Friends Say Goodbye to Michael Kuchwara and Larry French, With Music

PlayBlog   Friends Say Goodbye to Michael Kuchwara and Larry French, With Music
"You'll Never Get Away From Me," Rose and Herbie's playful love duet in Gypsy, assumed a different — a deeper, larger — meaning when used as the call to worship for Michael Kuchwara's funeral at the Church of St. Francis Xavier.

Kuchwara was The Associated Press' drama critic for a quarter-century, and the June 4 service was heavily attended by theatre publicists and the critical fraternity.

Gypsy was his favorite show — he was, in fact, listening to its music on his iPod when he died of complications from idiopathic pulmonary fibrosis May 22 at Manhattan's Beth Israel Hospital — so it was entirely apt that the Jule Styne-Stephen Sondheim score was played for the congregation coming and going. For a postlude, as the crowd filed out of the church, the recording of Ethel Merman's supersonic "Everything's Coming Up Roses" bounced off the arches of the great cathedral.

Four days later, at the Fifth Avenue Presbyterian Church, services were held for actor Larry French, a concert artist and vocal coach who had performed as recently as the 2010 BC/EFA Easter Bonnet Competition. He died May 28 of a massive heart attack.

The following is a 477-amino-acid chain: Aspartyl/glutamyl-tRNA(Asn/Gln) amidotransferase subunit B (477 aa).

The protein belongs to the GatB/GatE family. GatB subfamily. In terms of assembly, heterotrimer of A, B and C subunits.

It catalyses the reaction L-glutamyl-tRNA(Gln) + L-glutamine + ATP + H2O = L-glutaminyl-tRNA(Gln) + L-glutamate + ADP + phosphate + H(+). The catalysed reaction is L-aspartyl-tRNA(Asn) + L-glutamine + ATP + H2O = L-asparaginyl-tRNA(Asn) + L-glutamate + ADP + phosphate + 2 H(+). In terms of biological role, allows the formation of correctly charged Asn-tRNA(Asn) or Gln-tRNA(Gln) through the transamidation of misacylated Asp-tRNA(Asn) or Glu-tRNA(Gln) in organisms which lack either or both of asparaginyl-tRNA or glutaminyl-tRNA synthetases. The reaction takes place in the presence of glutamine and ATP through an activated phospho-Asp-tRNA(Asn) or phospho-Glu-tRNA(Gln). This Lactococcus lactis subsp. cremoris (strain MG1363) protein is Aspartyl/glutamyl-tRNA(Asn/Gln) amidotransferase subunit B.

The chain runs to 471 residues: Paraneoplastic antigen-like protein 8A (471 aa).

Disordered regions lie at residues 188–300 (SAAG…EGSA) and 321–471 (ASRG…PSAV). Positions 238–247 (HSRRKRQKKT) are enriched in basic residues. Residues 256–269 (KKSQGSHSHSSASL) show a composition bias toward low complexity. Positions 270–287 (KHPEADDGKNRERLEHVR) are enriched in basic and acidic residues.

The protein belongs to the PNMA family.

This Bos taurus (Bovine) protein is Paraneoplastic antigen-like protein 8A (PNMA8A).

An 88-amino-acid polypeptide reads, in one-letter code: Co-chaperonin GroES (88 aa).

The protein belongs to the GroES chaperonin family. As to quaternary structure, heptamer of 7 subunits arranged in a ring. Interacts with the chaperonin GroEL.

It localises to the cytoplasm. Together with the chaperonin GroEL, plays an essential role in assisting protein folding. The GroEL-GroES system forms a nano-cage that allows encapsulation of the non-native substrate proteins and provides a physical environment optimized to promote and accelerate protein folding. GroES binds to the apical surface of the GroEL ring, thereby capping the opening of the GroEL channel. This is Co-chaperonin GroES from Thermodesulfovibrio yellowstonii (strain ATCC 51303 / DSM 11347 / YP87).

Rebecca Luker, a friend for 25 years, began the service with a song which she introduced in 1991's The Secret Garden, "How Could I Ever Know?"

And, following the closing prayer and benediction, she and George Dvorsky performed Tommy's farewell to Fiona from Brigadoon, "From This Day On."

The 1980 Brigadoon revival was French's first Broadway credit. His widow, lyric soprano Jeanne Lehman, invited the audience — mostly, actors — to join in a concluding chorus of the title tune. Sheet music had been slipped into the program.

Sometimes, show tunes can be used just as effectively after the funeral.

At the 2006 memorial service for producer Cy Feuer (whose many hits were capped by the original Guys and Dolls), a tiny, rag-tagged "mission band" had been hired so that the mourners filing out of the Lunt-Fontanne would be ushered back to reality and the hot-bricks of 46th Street with the wailing strains of "Follow the Fold."

— Harry Haun

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